Best Article I Read This Week: The Science of Jury Selection and the Art of Conversation

Theodore O. Prosise Ph.D.

Tsongas Litigation Consulting

The goal of jury “de-selection” is to reveal jurors with attitudes and experiences antithetical to your case themes and messages.  Effectively and thoughtfully observing juror data and reactions, and then interpreting and evaluating communicative expressions, takes experience, expertise, organization, and effort.  Creating, through performance, the environment conducive to such public expression in a court of law is critical.

The courtroom is an intimidating place; especially for potential jurors.  For many, it is their first time in a courtroom. The formality of the process and the unique elements of the communicative environment can impede their comfort in expressing their views.  In addition, they are often unfamiliar with issues that are deeply embedded within a trial team’s experience.  As such, what can roll off a lawyer’s tongue in questioning may take extra time for potential jurors to process, assess, and react to.  Because the lawyers cannot (or at least are not supposed to) discuss their evidence or the law in voir dire, jurors are often asked many abstract questions which they need time to process before considering how they should answer.  But here is the conflict….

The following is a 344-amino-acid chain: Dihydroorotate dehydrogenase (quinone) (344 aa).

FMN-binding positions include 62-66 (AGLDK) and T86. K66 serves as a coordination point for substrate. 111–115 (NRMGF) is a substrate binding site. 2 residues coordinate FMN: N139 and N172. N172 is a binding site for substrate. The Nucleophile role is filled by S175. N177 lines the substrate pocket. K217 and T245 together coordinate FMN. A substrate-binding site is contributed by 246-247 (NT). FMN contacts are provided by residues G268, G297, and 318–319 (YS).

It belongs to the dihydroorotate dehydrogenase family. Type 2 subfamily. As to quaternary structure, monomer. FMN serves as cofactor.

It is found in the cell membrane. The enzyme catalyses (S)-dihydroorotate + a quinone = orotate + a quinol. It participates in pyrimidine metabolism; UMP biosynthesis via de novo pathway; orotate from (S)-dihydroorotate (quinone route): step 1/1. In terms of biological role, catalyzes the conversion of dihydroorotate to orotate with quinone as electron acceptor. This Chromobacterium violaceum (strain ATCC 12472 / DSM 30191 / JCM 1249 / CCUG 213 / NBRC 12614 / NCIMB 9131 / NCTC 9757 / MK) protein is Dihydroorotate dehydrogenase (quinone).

Read the full article here:

Best Article I’ve Read This Week: What Litigators Can Learn from Newscasters

by Ken Lopez
A2L Consulting

Of course, there are big differences between litigators and newscasters. Litigators don’t simply read what is in front of them (at least not the good ones). Preparation for a newscast takes hours or days, not the months or years a trial might take. And of course, the skill set of a litigator is quite broad outside of the courtroom performance aspect of the job, typically requiring the ability to negotiate, write well, organize well, think on your feet, lead a team, sell and much more.

Still, I believe there are some very useful lessons to be learned from watching how the news is put together. The Nightly News with Brian Williams is a good example of a high-quality newscast, and about 10 million people watch it every day. Whether the evening’s anchor is Brian Williams, Lester Holt or Savannah Guthrie (she happens to be an attorney), the presentation is well-refined, the delivery is exceptional and overall, it serves as a good model for how to communicate in the courtroom.

Let’s look at 10 things that litigators, especially those who participate in jury trials, can learn from a high-quality news broadcast.

1) Newscasters never speak in jargon

Read the full article here:

litigators newscasters similarities